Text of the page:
One year after the social outbreak: A letter from the Theological Community of Chile
From the Theological Community of Chile
Dear sisters and brothers, in our work of ecumenical witness amid the pandemic and the theological-pastoral challenges of the 21st century:
Yesterday, October 18, we commemorated a year since the “Social Outbreak” in Chile. There is talk of a “before and after October 18, 2019” in Chile’s current political situation. It has been a time where demonstrations, demands, challenges, imagining the new have taken a large part of the agenda.
Several alternatives have been opened from this process that was not seen before. However, others are still unaccounted for or have not been included despite intense demands to do so. A specific cause has to do with the pension model. Other topics of great importance and interest are education (free and excellent quality), universal healthcare, housing, and security. The demands also include water as a human right, the protection of the environment, the non-construction of thermoelectric plants, or the continuity of coal extraction as a resource used in various tasks. People advocate for the end of “sacrifice zones” for the poor people and corruption, especially among more affluent sectors.
Along with this, the demands for native peoples’ rights, including guaranteed seats in parliament, the LGTBI community’s rights, and recognition for gender equality and rights, have grown with outstanding support from citizens. Women struggle for access to all widespread instances of representation within the State’s structures. It is crucial to point out that women in various forms and specific demands have established themselves as fundamental actors in the new way of seeing, perceiving, and dreaming of the new country. Citizens promote the right of freedom to popular organization and participation, and the right to decide on issues of public importance through a peoples’ referendum and/or consultation.
Among all these demands arising from citizenship, not necessarily organized or articulated, a new social, political, and religious agenda has been generated. Without the social explosion, the demands and the current process would probably not have been possible. On the other hand, for a long time, the political parties’ traditional social actors had little case or dialogue with civil society. The absence and rejection of social activism is the best proof of how distant they are from the people. In other words, the so-called political class goes through one of the greatest crises of support and legitimacy in the country. That rejection of the country’s management has been part of the new scenario we are facing here.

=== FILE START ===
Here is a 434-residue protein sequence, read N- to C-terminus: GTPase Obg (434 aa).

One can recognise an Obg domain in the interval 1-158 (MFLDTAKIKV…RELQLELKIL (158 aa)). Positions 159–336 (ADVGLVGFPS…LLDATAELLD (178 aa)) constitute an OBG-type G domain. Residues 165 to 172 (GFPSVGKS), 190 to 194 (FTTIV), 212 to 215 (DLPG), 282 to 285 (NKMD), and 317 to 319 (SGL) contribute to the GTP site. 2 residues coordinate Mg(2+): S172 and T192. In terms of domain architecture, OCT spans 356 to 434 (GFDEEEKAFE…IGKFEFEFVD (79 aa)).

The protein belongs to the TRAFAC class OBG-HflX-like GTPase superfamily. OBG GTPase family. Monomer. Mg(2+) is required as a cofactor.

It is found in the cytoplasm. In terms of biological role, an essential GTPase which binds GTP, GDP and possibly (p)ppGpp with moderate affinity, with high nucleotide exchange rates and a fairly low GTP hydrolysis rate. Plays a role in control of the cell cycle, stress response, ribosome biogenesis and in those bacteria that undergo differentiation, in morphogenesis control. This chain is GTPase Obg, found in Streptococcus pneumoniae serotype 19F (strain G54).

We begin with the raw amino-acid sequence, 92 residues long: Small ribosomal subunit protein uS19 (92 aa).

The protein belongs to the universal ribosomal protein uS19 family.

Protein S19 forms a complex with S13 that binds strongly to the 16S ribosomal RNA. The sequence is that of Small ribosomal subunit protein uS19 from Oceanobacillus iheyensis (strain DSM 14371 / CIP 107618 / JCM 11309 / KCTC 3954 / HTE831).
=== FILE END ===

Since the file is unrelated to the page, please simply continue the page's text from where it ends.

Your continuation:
October 18, 2020, marked a year since the protests began in Chile. There were many social initiatives, marches, meetings, where the most significant and symbolic was held in the Plaza de la Dignidad (thus renamed last year, former Plaza Italia or Baquedano). It was a meeting, celebration, where families, friends, acquaintances, and strangers came together. It was a time to remember the victims and renew the commitment to a more just, supportive, inclusive, respectful, and egalitarian country, a country where we all fit.
At the end of the day, there were violent acts, sadly depicted in two parishes’ burning. These facts have been denounced, rejected, and questioned by many and large sectors of society. They are sad events where various groups participate, organize, or converge towards worship places.
It was sad to witness how the news mostly ended up showing only these facts. They chose to leave aside the other dimension of the anniversary. The anniversary was crucial and valuable because demands from last year still remain unanswered by the actors (State) who must respond and create the conditions to move forward in what Chile needs.
Next Sunday, October 25, Chileans will vote in a plebiscite, also a product of the Social Outbreak. There will be a vote for two alternatives and two possibilities. People will vote on two options: to Approve or to Reject. Approving means definitely changing the Constitution inherited from the military dictatorship and still in force in Chile. Rejecting means continuing with the actual Constitution and making modifications to it. If “Approval” prevails, there are two possibilities to implement the changes. Constitutional assembly and/or hybrid assembly. The first means that all the constituents are elected by universal vote. In this case, 50% representation of women and men is also guaranteed. The second possibility implies that 50% of the constituents could come from political parties and 50% by popular election.
If Chileans vote for “Approval,” there will be a two-year process to redact and deliver the new Constitutional Charter. It would collect many of the debate today, which would open the possibility of writing a constitution outside of four walls or by the hand of the groups of the country’s political and social elite. There will also be a vote to approve or reject the final product of the process, that is to say, the new Constitutional Charter.
The topic that is on our agenda today is the plebiscite, and we trust that there will be widespread participation and that the result will be the best for our country. In that, we invite you to keep us in prayer and accompany our people and their organizations for the good and better development of this civic and democratic process.
May the Lord bless and keep you in everything.
In Santiago de Chile, on October 19, 2020
Dr. Daniel Godoy, President
Theological Community of Chile